Appeal to customers in Donegal to conserve water

Demand continues to surge and water supplies remain on a knife edge

High demand for water in Donegal is continuing to put severe pressure on water supplies as warm weather continues, visitors to towns and villages increase, COVID 19 restrictions are relaxing and the hospitality sector is beginning to re-open. High water demand in Rathmullan, Carrigart/Downings and the Fanad areas in Letterkenny; Clonmany, Carndonagh, Malin Town, Malin Head and Gleenely in Inishowen and across the Lough Mourne Water Supply Zone is resulting in reduced reservoir levels. Irish Water is appealing to customers to conserve water in Donegal as water demand surges across the county. Specific night-time restrictions are being put in place in Convoy, Raphoe, Tievebrack, and Liscooley for the coming days.

Night-time restrictions in all other areas are now a real possibility if demand doesn’t ease, as water treatment plants continue to operate at maximum capacity.

Irish Water and Donegal County Council are again appealing to residents, farmers, agricultural contractors, businesses and visitors to conserve water wherever possible to ensure a consistent supply for everyone.

Speaking about the continuing need to conserve water, Irish Water’s Asset Operations Lead for Donegal, Paul Kilcoyne said: “We are asking the public to conserve water where possible and to only use what they need whilst continuing to adhere to public health advice regarding COVID-19. We have seen demand creeping up in recent weeks, spiking over the past few days with all water supplies experiencing significant increases in demand at this time. We want to ensure we can meet the demands on our water supplies as COVID-19 restrictions are relaxing and the hospitality sectors reopens for business. It is really important that everyone follows the HSE guidance on handwashing, however there are some ways to conserve water that will not impact on hygiene.”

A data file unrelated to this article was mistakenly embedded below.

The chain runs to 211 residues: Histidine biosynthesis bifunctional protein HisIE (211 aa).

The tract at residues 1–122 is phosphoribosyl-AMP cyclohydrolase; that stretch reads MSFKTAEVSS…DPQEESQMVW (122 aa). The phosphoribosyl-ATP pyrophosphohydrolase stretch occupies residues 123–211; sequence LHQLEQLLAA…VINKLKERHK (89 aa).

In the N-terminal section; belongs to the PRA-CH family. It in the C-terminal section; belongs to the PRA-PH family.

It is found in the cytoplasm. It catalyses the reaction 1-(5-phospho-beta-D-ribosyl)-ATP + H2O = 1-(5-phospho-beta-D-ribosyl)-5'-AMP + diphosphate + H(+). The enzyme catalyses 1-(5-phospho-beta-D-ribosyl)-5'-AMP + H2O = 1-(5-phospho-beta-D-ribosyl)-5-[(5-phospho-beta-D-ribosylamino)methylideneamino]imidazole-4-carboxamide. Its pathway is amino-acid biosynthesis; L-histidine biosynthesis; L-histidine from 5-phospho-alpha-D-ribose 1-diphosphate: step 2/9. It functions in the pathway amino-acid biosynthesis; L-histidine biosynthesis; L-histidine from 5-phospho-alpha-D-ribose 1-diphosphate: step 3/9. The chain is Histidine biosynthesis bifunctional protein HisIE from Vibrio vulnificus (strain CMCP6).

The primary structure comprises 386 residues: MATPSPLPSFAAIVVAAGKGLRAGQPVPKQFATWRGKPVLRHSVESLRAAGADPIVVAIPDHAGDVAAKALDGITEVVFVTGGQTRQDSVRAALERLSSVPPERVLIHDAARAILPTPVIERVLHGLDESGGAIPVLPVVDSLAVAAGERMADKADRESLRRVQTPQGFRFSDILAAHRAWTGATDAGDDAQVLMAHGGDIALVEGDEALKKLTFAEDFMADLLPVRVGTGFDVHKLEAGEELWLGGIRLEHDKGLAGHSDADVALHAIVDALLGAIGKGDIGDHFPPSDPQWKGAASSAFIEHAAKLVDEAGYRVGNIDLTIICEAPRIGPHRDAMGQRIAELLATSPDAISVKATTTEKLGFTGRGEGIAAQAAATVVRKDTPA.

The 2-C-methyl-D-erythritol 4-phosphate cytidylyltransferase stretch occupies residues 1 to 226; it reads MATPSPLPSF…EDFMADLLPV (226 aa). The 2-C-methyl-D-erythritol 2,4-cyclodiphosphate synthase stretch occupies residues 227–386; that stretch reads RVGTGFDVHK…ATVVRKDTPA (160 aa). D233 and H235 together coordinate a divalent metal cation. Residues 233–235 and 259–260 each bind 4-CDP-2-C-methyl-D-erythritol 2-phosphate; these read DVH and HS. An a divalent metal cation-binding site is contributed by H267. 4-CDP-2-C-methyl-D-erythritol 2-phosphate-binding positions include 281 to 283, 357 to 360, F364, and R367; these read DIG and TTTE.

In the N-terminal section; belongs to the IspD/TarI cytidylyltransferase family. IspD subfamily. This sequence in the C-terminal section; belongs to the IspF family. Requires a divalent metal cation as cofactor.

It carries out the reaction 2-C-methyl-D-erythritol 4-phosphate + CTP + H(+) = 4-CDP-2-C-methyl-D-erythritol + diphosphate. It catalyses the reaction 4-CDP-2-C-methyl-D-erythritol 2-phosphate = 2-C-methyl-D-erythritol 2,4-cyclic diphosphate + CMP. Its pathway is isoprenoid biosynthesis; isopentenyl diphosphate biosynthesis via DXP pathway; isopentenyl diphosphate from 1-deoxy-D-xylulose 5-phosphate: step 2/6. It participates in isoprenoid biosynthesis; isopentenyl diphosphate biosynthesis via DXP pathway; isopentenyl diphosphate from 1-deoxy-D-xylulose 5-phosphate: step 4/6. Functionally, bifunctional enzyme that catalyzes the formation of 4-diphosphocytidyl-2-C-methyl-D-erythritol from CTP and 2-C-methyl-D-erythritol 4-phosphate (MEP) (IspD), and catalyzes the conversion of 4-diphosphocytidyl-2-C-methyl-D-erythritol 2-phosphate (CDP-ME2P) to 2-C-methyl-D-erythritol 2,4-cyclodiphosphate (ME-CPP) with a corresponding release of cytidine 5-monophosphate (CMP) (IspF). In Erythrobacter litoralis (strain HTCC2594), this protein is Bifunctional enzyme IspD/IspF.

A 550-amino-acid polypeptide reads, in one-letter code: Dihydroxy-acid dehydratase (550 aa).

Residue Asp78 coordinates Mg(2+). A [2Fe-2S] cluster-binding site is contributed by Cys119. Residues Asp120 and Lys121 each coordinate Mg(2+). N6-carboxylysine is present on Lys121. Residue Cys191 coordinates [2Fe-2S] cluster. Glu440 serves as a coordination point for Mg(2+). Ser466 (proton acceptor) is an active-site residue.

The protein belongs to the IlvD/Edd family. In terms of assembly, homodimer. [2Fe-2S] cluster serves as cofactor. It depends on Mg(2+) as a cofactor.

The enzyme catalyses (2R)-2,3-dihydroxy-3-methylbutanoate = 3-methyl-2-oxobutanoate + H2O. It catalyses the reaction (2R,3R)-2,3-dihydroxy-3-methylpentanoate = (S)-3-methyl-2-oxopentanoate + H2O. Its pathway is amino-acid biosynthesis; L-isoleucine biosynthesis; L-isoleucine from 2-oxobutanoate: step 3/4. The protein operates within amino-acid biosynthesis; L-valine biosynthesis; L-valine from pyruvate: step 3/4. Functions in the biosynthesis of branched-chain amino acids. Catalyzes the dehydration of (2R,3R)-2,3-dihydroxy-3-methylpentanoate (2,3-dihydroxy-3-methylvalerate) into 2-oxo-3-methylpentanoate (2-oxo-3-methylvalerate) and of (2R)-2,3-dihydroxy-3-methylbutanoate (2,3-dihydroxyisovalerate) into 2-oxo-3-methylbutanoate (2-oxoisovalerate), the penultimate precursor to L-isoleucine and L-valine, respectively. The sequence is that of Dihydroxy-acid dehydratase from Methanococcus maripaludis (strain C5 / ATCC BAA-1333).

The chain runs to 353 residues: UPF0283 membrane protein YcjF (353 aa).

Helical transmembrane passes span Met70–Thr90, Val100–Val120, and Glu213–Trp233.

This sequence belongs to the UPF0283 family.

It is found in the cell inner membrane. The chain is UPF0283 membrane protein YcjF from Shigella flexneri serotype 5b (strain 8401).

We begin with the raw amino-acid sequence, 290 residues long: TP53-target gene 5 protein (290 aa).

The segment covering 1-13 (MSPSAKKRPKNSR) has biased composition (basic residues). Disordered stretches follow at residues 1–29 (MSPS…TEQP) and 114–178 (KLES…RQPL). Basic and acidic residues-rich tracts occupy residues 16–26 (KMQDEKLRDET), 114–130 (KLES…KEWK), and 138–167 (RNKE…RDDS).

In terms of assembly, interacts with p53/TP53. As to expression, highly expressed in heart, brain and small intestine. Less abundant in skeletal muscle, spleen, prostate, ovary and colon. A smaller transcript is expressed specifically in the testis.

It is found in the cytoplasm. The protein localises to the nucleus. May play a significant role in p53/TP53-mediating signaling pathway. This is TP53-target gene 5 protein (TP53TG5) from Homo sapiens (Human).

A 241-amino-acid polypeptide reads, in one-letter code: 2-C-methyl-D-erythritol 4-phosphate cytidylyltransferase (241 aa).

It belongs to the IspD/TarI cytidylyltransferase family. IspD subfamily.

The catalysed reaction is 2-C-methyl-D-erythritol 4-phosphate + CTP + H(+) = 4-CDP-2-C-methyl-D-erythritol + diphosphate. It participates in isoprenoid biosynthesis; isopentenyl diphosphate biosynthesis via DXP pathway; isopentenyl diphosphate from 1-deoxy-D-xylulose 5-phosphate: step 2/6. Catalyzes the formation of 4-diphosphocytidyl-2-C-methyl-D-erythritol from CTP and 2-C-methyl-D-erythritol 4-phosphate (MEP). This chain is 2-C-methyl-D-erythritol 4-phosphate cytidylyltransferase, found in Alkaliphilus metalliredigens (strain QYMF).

Paul continued: “In Irish Water, we are continually working with our local authority partners to look at what we call the supply/demand balance. This means that we need to ensure that we can supply more treated drinking water than is required for use. We can manage this by conserving water; losing less by repairing leaks; and supplying smarter by ensuring that all of our plants are working optimally.

“We can all work together to protect our supply and safeguard our water for essential usage.”

There are some simple measures that the public can take including stopping the use of power washers at home; using a watering can rather than a hose in the garden; taking showers over baths; and fixing any dripping taps where it is possible to do so. There is advice and guidance for homes, businesses and farms, including information on how much water you can save with simple measures on our conservation section.

In order to improve the situation owners of vacant and unused properties are being urged to turn off water to the property and to check for leaks around the building, especially around toilet cisterns.

Irish Water continues to work at this time with our local authority partners, contractors and others to safeguard the health and well-being of staff and the public and to ensure the continuity of drinking water and wastewater services.

Watering can